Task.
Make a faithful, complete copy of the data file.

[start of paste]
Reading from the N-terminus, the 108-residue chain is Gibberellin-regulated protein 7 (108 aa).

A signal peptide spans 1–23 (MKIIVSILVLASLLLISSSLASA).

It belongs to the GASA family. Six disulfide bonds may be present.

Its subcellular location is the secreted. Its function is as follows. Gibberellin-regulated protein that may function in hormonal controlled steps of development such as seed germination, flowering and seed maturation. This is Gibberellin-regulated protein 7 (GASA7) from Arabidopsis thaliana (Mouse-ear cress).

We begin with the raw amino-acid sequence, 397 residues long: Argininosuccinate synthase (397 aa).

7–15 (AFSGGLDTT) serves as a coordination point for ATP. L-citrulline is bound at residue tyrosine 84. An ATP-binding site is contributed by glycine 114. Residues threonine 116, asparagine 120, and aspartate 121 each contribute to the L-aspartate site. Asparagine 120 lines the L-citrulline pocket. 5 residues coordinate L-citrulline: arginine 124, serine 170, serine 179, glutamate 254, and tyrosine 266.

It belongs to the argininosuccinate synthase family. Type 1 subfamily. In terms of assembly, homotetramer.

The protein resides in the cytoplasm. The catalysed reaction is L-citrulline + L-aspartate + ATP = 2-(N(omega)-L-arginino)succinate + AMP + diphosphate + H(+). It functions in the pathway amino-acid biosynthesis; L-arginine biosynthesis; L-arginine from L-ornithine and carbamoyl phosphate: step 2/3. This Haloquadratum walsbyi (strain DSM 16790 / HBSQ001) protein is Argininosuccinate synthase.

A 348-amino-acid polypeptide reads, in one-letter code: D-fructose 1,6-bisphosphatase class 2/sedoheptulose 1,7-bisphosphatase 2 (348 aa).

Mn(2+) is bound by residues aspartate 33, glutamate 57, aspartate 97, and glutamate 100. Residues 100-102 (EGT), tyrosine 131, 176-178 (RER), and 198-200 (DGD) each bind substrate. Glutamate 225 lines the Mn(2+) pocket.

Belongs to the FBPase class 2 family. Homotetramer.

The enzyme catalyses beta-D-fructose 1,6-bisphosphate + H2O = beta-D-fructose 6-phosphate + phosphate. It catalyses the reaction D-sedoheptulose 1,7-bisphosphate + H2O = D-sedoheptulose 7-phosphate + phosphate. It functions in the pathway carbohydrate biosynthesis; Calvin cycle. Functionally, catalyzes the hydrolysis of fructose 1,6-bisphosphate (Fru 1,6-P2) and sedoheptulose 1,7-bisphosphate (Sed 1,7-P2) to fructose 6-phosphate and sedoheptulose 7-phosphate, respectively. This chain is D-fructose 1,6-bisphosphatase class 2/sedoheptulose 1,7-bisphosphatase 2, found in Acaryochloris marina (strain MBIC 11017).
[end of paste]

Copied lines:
Reading from the N-terminus, the 108-residue chain is Gibberellin-regulated protein 7 (108 aa).

A signal peptide spans 1–23 (MKIIVSILVLASLLLISSSLASA).

It belongs to the GASA family. Six disulfide bonds may be present.

Its subcellular location is the secreted. Its function is as follows. Gibberellin-regulated protein that may function in hormonal controlled steps of development such as seed germination, flowering and seed maturation. This is Gibberellin-regulated protein 7 (GASA7) from Arabidopsis thaliana (Mouse-ear cress).

We begin with the raw amino-acid sequence, 397 residues long: Argininosuccinate synthase (397 aa).

7–15 (AFSGGLDTT) serves as a coordination point for ATP. L-citrulline is bound at residue tyrosine 84. An ATP-binding site is contributed by glycine 114. Residues threonine 116, asparagine 120, and aspartate 121 each contribute to the L-aspartate site. Asparagine 120 lines the L-citrulline pocket. 5 residues coordinate L-citrulline: arginine 124, serine 170, serine 179, glutamate 254, and tyrosine 266.

It belongs to the argininosuccinate synthase family. Type 1 subfamily. In terms of assembly, homotetramer.

The protein resides in the cytoplasm. The catalysed reaction is L-citrulline + L-aspartate + ATP = 2-(N(omega)-L-arginino)succinate + AMP + diphosphate + H(+). It functions in the pathway amino-acid biosynthesis; L-arginine biosynthesis; L-arginine from L-ornithine and carbamoyl phosphate: step 2/3. This Haloquadratum walsbyi (strain DSM 16790 / HBSQ001) protein is Argininosuccinate synthase.

A 348-amino-acid polypeptide reads, in one-letter code: D-fructose 1,6-bisphosphatase class 2/sedoheptulose 1,7-bisphosphatase 2 (348 aa).

Mn(2+) is bound by residues aspartate 33, glutamate 57, aspartate 97, and glutamate 100. Residues 100-102 (EGT), tyrosine 131, 176-178 (RER), and 198-200 (DGD) each bind substrate. Glutamate 225 lines the Mn(2+) pocket.

Belongs to the FBPase class 2 family. Homotetramer.

The enzyme catalyses beta-D-fructose 1,6-bisphosphate + H2O = beta-D-fructose 6-phosphate + phosphate. It catalyses the reaction D-sedoheptulose 1,7-bisphosphate + H2O = D-sedoheptulose 7-phosphate + phosphate. It functions in the pathway carbohydrate biosynthesis; Calvin cycle. Functionally, catalyzes the hydrolysis of fructose 1,6-bisphosphate (Fru 1,6-P2) and sedoheptulose 1,7-bisphosphate (Sed 1,7-P2) to fructose 6-phosphate and sedoheptulose 7-phosphate, respectively. This chain is D-fructose 1,6-bisphosphatase class 2/sedoheptulose 1,7-bisphosphatase 2, found in Acaryochloris marina (strain MBIC 11017).